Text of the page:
Trade with the Near East revived with the Crusades, and the Italian seaports became the center of a large Mediterranean trade. Because these shipping ventures required substantial amounts of capital, new forms of business organizations evolved. Typically they were partnerships called commenda. In the commenda one partner, the tractator, undertook the active management of the enterprise, and the other partner, the commendator, supplied the capital. As time went on, this form of organization became more complex, sometimes having more than one tractator and commendator. Typically these arrangements were made for a single venture, but sometimes they were employed for long periods and for more than one venture.

Because the expeditions of the military forces of Italian city-states required substantial amounts of capital, large partnerships, or maone, were formed. These partnerships were granted a share in the profits resulting from the expedition. Associations known as compere were formed to provide loans for the city-states; in return they received special privileges in returns from public revenues. The maone and compere have frequently been regarded by scholars of medieval history as early forms of the corporation. At least one such association, the Casa di San Giorgio, made up of creditors in Genoa in 1408, eventually became a corporation and existed until 1817.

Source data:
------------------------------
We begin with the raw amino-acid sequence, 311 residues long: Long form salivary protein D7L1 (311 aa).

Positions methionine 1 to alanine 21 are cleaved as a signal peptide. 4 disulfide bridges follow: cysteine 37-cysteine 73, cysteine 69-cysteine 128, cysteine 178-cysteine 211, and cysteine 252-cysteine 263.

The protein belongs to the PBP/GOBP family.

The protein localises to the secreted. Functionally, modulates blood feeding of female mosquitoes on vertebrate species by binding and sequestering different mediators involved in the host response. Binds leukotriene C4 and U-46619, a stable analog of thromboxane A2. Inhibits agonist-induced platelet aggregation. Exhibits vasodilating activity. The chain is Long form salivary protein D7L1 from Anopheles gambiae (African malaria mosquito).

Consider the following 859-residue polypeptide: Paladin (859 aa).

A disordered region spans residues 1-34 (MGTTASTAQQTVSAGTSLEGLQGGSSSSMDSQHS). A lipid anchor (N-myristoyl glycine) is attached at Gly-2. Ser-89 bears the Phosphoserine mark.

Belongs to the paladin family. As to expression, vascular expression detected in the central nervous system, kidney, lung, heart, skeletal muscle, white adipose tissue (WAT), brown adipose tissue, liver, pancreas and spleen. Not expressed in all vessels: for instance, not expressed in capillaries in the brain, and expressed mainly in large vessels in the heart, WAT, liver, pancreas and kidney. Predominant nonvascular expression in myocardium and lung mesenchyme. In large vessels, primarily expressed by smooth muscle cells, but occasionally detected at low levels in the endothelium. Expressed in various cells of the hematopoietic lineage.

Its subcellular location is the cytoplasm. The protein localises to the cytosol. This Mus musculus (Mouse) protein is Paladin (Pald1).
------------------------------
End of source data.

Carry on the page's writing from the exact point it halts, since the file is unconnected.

The growth of trade and commerce in central Europe proceeded at a slower pace than in the south. The commenda and other forms of partnership evolved as business units, but whether this evolution was attributable to Italian influence is a subject of dispute. The House of Fugger was such a partnership. Its continued existence was a result of the constant renewal of short-term agreements.